By Monica Brown, Tulalip News Writer
TULALIP, Wash. – Jeremy Franklin, the new mental health therapist at Tulalip Family Services specializes in helping those who suffer from trauma and PTSD (Post Traumatic Stress Disorder). He is from Eugene Oregon and brings with him an understanding in various cultures, spiritualities and psychology.
“I became interested in psychology during high school, but it was a journey to decide that I wanted to become a counselor,” said Jeremy. “In this field, you go through some difficulties and going through the journey of wellness was part of the process for me in my decision to become a counselor.”
Jeremy gained a portion of his experience from volunteering as a mentor at Rite of Passage Journeys in Bothell. A rite of passage is a significant moment in a person’s life when they transition from one stage of their life to another.
“Most cultures, at some point in their history, had a rite of passage which helped young people transition into becoming adults,” said Jeremy. A mentoring volunteer since 2003 at Rite of Passage Journeys, Jeremy enjoys going on the retreats and mentoring adults by guiding them through their struggles while backpacking through the Olympic Mountains. Rite of Passage Journeys is a program which trains mentors to honor life transitions through intentional rite of passage so that they may help people of different ages to make life–changing decisions by offering counseling in a dramatic change of scenery and emotional space so that the person can gain clarity and confidence.
“Sickness, of any kind, is the result of something being out of balance in a person’s life. As a counselor and client, together we can explore and discover what those imbalances are and seek out the way that they can be addressed. When we bring all the parts of our being into balance, we are moving towards wellness and wholeness,” said Jeremy.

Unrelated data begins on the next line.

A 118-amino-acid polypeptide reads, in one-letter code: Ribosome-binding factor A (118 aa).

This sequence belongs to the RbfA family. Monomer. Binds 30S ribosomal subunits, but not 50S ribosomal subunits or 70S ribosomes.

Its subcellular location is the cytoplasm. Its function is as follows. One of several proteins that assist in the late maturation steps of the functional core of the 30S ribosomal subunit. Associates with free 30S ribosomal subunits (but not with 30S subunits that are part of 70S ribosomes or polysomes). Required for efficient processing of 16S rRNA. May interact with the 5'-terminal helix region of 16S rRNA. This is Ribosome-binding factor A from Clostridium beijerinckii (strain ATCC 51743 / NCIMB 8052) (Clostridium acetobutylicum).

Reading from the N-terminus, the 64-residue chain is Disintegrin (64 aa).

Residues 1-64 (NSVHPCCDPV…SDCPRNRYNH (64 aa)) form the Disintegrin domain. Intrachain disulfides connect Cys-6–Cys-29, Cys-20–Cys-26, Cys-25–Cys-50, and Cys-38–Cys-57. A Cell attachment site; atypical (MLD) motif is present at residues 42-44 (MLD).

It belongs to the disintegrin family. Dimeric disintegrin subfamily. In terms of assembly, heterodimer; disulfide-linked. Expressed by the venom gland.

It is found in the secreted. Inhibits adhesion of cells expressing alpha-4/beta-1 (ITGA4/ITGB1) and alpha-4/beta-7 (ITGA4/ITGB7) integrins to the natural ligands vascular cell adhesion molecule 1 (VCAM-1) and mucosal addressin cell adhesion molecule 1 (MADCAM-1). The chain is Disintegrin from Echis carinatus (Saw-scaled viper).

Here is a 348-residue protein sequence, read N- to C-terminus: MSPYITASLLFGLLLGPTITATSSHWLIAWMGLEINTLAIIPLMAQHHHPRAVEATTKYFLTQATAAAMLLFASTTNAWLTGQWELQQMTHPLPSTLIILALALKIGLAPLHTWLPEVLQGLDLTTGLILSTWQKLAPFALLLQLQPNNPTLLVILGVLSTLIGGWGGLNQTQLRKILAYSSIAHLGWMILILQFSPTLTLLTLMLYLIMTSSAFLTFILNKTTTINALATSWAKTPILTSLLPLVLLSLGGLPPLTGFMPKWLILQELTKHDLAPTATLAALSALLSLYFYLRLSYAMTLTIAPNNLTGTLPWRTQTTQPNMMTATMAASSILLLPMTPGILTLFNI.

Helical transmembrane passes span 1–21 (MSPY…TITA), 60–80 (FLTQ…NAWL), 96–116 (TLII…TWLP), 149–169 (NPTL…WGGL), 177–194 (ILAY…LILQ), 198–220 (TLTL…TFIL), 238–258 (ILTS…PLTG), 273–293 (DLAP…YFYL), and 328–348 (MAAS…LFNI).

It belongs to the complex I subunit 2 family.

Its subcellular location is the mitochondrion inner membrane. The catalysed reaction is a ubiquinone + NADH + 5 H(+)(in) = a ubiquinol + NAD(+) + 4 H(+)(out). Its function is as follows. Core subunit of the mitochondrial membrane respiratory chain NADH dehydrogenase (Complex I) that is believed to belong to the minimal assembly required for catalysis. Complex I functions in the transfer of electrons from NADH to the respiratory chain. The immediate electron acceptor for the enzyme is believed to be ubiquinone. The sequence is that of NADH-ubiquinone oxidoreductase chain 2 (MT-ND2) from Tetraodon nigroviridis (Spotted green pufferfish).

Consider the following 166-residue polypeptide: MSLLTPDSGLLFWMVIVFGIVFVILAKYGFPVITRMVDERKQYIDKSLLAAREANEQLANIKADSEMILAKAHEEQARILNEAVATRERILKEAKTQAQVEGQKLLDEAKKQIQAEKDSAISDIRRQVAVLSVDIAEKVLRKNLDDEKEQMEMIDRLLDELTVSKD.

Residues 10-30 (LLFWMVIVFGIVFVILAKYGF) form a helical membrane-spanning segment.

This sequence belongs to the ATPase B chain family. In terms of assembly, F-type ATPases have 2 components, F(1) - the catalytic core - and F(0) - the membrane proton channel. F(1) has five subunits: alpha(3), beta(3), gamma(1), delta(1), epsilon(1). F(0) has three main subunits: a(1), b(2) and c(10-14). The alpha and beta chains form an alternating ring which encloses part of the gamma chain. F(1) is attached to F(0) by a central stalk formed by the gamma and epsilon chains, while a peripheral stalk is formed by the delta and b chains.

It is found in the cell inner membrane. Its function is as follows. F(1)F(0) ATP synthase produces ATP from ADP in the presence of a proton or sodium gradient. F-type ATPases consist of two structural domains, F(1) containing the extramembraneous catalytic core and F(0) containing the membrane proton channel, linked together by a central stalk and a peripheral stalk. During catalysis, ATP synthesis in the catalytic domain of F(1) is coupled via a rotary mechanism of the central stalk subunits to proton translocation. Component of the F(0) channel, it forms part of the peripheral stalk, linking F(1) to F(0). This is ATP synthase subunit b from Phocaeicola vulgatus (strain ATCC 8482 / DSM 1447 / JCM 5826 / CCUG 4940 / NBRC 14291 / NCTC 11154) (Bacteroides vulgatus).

For Jeremy, each of his Tulalip clients is different and unique and he is there to help the client on their journey and decide with them the best way they can begin to heal. He offers them a place where they can express themselves and feel confident that they will be treated with positive regard, respect, safety and non-judgment. He is knowledgeable in prayer, cultural and spiritual explorations if the client is interested in using those tools. One of the main tools Jeremy teaches is gratitude work.
“That is one of the things that helped me the most,” said Jeremy about gratitude work. To explain gratitude work, Jeremy told the story of the two fighting wolves that reside within everyone.
“The grandfather tells his grandson that there are two wolves that live inside of me, the white wolf and the dark wolf and they’re fighting. The white wolf is everything good and positive; its love, hope, faith and the dark wolf is all the things that are hard and hurtful; it’s anger, hate, greed and jealousy. These wolves are in my heart and always fighting. The grandson asks his grandfather, which one will win. And the Grandfather replies, “Whichever one I feed.” Gratitude work is the act of feeding the white wolf and listing the things that you are grateful for in life and looking at each day as a gift.
Jeremy is of Lakota and Irish descent. He earned his Master of Arts in Psychology at Antioch University of Seattle and began his internship in 2012 at Tulalip Family Services. In December he received his degree and in January became a regular employee. His work focuses on those who have suffered trauma and/or have PTSD and the ways they can heal. His hours are Monday through Friday 8:00 a.m. – 4:30 p.m. For more information on scheduling an appointment, please contact Tulalip Family Services Behavioral Health at 360-716-4400